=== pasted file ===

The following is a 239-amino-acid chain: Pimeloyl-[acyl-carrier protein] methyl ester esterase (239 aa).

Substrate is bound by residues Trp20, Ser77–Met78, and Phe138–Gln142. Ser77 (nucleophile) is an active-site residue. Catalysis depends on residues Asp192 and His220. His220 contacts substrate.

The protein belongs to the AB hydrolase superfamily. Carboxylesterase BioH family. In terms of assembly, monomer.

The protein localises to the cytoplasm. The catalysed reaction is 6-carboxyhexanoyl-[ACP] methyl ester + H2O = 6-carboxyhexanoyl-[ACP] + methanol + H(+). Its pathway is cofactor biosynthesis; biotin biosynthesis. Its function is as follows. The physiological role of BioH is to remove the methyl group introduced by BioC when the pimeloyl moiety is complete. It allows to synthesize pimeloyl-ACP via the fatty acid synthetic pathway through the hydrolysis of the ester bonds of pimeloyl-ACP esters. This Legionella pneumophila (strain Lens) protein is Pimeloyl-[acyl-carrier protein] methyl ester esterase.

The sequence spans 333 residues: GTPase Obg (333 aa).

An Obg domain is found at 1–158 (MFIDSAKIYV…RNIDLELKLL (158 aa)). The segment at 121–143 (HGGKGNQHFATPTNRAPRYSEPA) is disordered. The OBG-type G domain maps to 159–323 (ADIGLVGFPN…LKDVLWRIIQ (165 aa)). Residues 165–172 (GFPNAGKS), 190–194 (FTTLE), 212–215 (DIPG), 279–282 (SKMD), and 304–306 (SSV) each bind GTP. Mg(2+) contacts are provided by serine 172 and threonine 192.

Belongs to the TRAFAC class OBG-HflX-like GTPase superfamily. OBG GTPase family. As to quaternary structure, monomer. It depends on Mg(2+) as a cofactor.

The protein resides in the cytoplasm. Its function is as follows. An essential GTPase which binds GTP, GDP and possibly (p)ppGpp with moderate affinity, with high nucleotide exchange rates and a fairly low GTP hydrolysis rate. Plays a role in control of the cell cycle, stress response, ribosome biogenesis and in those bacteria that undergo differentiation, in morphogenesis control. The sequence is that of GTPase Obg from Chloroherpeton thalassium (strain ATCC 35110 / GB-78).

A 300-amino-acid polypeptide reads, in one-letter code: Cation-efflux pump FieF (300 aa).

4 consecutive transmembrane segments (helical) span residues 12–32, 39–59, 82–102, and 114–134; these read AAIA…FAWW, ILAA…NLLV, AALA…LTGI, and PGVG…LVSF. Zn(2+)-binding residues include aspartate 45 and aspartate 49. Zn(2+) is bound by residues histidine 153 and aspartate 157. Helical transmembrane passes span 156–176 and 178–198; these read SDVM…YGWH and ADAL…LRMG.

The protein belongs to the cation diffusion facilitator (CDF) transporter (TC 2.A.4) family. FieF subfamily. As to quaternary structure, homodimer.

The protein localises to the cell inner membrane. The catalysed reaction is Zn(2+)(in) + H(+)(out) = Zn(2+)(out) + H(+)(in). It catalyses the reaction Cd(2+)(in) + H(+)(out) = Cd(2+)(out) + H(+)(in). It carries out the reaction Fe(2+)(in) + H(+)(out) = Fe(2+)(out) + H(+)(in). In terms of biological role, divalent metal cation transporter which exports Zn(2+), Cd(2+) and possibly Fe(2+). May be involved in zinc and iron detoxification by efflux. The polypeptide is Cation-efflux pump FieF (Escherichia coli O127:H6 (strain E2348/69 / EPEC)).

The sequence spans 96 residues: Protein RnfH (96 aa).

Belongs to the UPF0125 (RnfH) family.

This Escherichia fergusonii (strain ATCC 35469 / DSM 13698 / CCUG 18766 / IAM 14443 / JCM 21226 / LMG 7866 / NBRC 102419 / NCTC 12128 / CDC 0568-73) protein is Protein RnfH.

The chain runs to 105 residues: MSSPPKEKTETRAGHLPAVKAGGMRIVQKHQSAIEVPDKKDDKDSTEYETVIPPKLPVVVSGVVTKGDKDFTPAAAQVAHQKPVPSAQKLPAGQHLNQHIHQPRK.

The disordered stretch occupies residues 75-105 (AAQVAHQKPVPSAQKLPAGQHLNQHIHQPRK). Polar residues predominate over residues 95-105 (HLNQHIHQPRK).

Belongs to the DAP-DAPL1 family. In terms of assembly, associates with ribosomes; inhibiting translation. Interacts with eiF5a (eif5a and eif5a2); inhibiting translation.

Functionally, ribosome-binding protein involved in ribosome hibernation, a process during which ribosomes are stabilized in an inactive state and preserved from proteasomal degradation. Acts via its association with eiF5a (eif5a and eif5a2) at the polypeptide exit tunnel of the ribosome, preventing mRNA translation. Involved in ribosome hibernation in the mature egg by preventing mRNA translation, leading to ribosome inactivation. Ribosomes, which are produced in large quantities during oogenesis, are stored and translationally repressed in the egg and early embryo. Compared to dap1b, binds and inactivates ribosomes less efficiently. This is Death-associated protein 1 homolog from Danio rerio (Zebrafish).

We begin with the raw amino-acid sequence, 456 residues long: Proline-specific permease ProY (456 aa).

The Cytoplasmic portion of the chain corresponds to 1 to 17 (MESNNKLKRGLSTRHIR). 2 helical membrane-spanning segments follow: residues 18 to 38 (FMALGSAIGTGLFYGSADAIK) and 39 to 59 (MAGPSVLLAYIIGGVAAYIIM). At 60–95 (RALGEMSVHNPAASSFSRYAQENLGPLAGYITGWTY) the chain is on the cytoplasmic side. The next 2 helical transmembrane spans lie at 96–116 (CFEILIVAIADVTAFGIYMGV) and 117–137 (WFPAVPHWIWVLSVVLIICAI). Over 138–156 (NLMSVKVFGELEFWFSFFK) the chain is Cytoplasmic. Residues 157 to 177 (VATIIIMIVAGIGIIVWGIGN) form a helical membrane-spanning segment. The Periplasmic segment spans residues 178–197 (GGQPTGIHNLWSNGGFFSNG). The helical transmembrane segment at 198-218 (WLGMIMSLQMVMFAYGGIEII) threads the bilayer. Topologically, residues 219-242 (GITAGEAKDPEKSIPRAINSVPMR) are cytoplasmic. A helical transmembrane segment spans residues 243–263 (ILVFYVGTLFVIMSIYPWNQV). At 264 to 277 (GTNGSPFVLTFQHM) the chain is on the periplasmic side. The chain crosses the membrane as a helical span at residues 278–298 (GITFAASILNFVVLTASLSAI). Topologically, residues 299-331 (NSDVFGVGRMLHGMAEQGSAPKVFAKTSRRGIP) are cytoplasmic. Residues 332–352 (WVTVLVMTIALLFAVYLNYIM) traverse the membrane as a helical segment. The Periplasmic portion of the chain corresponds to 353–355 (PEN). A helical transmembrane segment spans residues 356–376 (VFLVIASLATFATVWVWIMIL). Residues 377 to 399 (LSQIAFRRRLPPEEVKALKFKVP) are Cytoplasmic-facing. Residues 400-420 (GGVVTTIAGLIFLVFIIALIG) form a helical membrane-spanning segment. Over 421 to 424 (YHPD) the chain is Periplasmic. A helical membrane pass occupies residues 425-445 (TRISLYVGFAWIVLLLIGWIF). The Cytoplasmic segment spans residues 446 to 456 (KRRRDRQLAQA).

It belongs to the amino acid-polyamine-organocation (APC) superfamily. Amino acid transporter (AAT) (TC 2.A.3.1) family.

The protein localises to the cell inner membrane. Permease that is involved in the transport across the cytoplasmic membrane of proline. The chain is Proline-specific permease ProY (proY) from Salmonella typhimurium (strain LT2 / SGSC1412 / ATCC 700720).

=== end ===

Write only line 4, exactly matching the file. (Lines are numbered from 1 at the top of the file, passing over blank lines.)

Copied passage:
The protein localises to the cytoplasm. The catalysed reaction is 6-carboxyhexanoyl-[ACP] methyl ester + H2O = 6-carboxyhexanoyl-[ACP] + methanol + H(+). Its pathway is cofactor biosynthesis; biotin biosynthesis. Its function is as follows. The physiological role of BioH is to remove the methyl group introduced by BioC when the pimeloyl moiety is complete. It allows to synthesize pimeloyl-ACP via the fatty acid synthetic pathway through the hydrolysis of the ester bonds of pimeloyl-ACP esters. This Legionella pneumophila (strain Lens) protein is Pimeloyl-[acyl-carrier protein] methyl ester esterase.